SBB 15 July Tata Steel Scunthorpe is in discussions to connect to a carbon capture and storage project in northern England, it confirms to Steel Business Briefing. Pending funding, this could significantly reduce the plant’s carbon dioxide emissions and the resulting costs.

The UK’s National Grid has begun consultations on a £5bn pipeline project to transport CO2 from the Don Valley power plant project to a storage site in the North Sea. The pipeline is planned for completion in 2015.

It is now also talking to other power plants and industrial sites in the Yorkshire & Humber region, including Tata Steel Scunthorpe, which together account for some 60m t/y of CO2 emissions.

The goal would be to develop a pipeline network in order that other facilities could feed their emissions into the main pipeline, the National Grid tells SBB. However, each facility would have to first receive funding, most likely from the European NER300 funding programme (New Entrants’ Reserve of 300m credits), it adds.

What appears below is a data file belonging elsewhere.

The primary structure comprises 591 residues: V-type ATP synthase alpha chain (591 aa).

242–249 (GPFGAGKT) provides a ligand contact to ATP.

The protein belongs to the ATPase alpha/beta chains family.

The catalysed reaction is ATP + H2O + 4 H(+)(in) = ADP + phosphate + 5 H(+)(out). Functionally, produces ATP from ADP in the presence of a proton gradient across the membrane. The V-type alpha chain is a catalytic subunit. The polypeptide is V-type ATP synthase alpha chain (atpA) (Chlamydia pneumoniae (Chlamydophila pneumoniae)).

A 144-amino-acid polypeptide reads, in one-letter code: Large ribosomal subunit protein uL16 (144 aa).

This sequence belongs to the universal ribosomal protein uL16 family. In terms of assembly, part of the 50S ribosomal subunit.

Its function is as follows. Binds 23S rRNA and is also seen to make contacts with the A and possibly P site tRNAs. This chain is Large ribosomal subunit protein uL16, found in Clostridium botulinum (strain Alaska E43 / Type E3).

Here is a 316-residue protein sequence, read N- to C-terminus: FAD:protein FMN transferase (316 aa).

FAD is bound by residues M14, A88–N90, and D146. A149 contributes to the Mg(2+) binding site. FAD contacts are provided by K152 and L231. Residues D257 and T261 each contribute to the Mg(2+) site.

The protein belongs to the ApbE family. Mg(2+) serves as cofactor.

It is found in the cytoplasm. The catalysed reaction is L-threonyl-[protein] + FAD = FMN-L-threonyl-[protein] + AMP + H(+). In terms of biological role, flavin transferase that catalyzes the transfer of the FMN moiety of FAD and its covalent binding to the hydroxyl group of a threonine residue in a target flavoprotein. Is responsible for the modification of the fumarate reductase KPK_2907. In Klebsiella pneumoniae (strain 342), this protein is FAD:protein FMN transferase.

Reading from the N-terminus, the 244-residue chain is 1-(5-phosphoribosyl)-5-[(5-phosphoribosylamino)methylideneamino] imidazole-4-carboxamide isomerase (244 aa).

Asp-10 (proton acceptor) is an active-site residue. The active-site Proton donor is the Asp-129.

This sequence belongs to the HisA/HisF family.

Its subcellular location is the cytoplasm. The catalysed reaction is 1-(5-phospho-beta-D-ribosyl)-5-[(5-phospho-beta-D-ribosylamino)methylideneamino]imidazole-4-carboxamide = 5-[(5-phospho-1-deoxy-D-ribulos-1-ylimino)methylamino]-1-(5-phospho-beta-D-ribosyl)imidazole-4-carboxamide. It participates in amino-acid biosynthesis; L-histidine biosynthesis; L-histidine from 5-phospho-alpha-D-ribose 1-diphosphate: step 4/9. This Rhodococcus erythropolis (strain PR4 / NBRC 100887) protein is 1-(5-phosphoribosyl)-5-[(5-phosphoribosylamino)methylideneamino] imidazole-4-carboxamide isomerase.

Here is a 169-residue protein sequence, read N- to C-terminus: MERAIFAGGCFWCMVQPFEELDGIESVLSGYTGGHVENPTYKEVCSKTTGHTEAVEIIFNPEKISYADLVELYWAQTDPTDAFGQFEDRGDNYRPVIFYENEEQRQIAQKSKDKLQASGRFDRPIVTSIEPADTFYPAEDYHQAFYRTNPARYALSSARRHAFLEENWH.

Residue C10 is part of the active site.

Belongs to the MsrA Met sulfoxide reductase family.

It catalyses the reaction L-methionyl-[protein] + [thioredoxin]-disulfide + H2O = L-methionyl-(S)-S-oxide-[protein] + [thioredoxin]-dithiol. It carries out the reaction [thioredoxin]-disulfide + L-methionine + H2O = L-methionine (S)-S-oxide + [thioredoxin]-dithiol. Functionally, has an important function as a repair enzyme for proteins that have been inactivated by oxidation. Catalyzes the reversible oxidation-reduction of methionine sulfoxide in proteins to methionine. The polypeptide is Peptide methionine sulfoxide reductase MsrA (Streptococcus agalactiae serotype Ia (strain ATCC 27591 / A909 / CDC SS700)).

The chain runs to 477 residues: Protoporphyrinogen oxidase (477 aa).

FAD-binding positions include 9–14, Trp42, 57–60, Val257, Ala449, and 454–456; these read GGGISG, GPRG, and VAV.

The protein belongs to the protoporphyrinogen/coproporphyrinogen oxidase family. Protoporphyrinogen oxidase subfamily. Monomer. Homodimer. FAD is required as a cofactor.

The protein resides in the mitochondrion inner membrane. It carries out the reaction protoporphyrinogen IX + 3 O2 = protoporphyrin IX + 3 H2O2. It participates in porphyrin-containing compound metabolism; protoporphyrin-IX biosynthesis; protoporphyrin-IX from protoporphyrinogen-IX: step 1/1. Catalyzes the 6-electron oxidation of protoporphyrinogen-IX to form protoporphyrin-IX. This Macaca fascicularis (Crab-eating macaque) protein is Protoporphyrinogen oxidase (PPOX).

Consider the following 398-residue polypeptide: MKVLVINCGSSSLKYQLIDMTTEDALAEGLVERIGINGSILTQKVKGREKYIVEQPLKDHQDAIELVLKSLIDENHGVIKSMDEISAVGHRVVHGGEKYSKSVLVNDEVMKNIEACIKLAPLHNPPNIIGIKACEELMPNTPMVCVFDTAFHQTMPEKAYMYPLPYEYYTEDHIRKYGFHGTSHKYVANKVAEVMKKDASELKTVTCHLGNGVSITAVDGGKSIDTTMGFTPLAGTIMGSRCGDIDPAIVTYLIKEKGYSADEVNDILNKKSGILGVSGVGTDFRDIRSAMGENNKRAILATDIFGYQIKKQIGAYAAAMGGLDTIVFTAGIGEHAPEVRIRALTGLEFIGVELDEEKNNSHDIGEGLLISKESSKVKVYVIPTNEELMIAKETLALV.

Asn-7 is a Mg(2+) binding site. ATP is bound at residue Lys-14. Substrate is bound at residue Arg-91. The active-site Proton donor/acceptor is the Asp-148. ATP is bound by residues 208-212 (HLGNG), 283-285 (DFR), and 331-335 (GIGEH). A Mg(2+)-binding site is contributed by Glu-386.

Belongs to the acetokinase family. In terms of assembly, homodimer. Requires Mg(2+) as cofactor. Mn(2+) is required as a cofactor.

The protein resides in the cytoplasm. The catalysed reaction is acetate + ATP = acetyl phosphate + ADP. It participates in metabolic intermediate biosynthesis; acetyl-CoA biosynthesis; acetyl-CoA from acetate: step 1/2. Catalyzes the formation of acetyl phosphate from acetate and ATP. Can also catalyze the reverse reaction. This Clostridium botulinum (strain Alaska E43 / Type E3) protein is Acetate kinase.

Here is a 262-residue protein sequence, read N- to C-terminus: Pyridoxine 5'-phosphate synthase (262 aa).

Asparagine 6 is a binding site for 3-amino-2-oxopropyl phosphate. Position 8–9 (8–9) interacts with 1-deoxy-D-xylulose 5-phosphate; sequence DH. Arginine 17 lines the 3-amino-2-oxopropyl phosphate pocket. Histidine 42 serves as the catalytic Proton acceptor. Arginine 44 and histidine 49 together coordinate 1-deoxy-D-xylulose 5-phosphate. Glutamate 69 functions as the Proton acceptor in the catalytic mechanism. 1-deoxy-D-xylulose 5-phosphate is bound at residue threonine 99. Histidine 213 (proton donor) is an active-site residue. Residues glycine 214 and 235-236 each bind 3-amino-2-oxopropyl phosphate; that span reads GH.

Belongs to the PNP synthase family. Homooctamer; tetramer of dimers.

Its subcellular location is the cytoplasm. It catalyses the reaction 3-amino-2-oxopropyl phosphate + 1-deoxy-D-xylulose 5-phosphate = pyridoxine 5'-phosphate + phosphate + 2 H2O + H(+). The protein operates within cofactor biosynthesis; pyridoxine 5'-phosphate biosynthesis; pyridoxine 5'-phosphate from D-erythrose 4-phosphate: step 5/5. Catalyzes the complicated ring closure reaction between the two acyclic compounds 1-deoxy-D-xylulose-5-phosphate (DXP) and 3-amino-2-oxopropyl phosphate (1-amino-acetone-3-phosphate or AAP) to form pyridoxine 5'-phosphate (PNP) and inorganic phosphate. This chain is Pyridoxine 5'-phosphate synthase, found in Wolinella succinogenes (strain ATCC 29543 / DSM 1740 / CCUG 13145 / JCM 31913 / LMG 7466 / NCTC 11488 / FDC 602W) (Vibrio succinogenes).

Tata Steel is looking at how carbon capture and storage and how this could benefit plants such as Scunthorpe, it tells SBB. It could now apply for the second round of NER300 funding, although no decisions have yet been taken, it points out. Applications may open next year once first round applications are decided, Jan Lucas, managing director of PNO Consultants Germany, tells SBB.

However, the exact amount of funding available is uncertain as the fund consists of the 300m carbon credits rather than a cash amount, warns Lucas. These have to be sold before the exact cash value of the fund is known.